Your weekly selection of international law and international relations headlines from around the world:
- In Mozambique, refugees shun Europe for southern Africa; though it is cheaper and less dangerous, refugees staying in Africa still face arduous journeys and unscrupulous traffickers.
- The African Union’s peace and security council on Saturday recommended the organization hasten plans for sending troops to Burundi if violence in the central African nation worsens and called for investigations into rights abuses there.
Middle East and Northern Africa
- The United States approved conditional sanctions waivers for Iran on Sunday, though it cautioned they would not take effect until Tehran has curbed its nuclear program as required under a historic nuclear deal reached in Vienna on July 14.
- Yemen’s Saudi-backed government said on Saturday it was studying an invitation from the United Nations to attend talks aimed at ending a war between a Saudi-led coalition and Houthi militiamen who control much of the country including the capital.
- Hundreds of North and South Koreans are preparing for a defining moment in their lives this week–a rare reunion for families separated by the Korean War will take place on Tuesday.
- North Korea on Saturday rejected the idea of resuming talks to end its nuclear program, saying previous such attempts ended in failure, and reiterated its demand that Washington come to the table to negotiate a peace treaty.
- Thousands of migrants clamored to enter European Union member Croatia from Serbia on Monday after a night spent in the cold and mud of no-man’s land, their passage west slowed by a Slovenian effort to impose limits on the flow to western Europe.
- German Chancellor Angela Merkel has offered Turkey the prospect of support for faster progress on its bid to join the European Union in return for cooperation in stemming the flow of refugees and taking back those rejected by Europe.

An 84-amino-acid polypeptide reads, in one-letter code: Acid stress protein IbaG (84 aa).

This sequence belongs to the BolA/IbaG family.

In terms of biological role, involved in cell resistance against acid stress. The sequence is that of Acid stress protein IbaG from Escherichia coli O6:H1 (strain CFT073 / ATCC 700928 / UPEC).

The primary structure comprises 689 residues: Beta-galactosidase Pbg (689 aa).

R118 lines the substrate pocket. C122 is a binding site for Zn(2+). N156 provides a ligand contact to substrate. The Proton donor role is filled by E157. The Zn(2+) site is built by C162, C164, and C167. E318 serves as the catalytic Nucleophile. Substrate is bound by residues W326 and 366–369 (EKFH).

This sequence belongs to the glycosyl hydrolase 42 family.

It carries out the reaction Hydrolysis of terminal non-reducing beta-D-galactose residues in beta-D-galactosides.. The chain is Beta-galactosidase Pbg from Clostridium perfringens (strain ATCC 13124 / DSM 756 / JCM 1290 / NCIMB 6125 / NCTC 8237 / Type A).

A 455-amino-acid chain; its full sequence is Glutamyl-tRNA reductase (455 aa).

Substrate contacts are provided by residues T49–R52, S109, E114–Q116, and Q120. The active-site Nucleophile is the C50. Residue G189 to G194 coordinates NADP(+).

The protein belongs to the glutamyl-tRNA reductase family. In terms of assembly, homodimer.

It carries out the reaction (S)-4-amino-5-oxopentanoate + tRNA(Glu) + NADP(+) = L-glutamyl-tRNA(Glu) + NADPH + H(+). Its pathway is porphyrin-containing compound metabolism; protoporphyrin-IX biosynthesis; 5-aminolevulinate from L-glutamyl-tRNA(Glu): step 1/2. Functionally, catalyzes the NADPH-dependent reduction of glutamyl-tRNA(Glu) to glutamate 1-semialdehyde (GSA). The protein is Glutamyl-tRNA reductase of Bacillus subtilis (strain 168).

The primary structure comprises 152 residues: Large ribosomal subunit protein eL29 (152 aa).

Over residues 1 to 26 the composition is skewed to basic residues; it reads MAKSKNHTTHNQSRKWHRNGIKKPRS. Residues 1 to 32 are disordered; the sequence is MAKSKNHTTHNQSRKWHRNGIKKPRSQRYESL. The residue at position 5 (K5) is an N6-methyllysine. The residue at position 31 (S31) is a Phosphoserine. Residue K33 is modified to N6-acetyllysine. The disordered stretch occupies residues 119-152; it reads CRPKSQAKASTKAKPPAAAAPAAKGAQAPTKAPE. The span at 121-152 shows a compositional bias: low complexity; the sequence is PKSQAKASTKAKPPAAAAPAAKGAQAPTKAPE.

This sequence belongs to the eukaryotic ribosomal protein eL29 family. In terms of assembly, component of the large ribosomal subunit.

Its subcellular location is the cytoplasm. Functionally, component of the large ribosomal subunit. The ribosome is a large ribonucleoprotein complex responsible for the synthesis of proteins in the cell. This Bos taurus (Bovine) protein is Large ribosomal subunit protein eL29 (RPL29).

- The European Court of Human Rights has upheld its verdict over the case of Turkish politician Dogu Perincek, who said “the Armenian Genocide was a great international lie”.
- Nearly half of Germans reject the proposed TTIP trade deal between Europe and the United States, a new opinion poll showed on Friday, almost twice as many as in February 2014.
- The Colombian government and FARC rebels say they will work together to locate thousands of people who disappeared during more than 50 years of conflict, as the two sides take the final steps towards a peace deal.
- Israel and the United States signaled on Sunday they were starting to put disputes over the Iran nuclear deal behind them, announcing resumed talks on U.S. defense aid for Israel as it hosted Washington’s top general and a joint air force drill.
- Australia’s hardline immigration policies overshadowed the launch of its bid to join the U.N. Human Rights Council on Monday, with the government and rights lawyers arguing bitterly over a pregnant Somali asylum-seeker who claims she was raped.
- The United States and other rich nations are doing less than their fair share to fight climate change under a UN accord due in December, a report by 18 civil society groups says.
- Israel has rejected a Palestinian plea to the United Nations for an international force to police the Al-Aqsa Mosque compound in occupied East Jerusalem.
- More than half a million children in Yemen face life-threatening malnutrition as a risk of famine grows, a senior official of the U.N. Children’s Fund (UNICEF) said on Friday.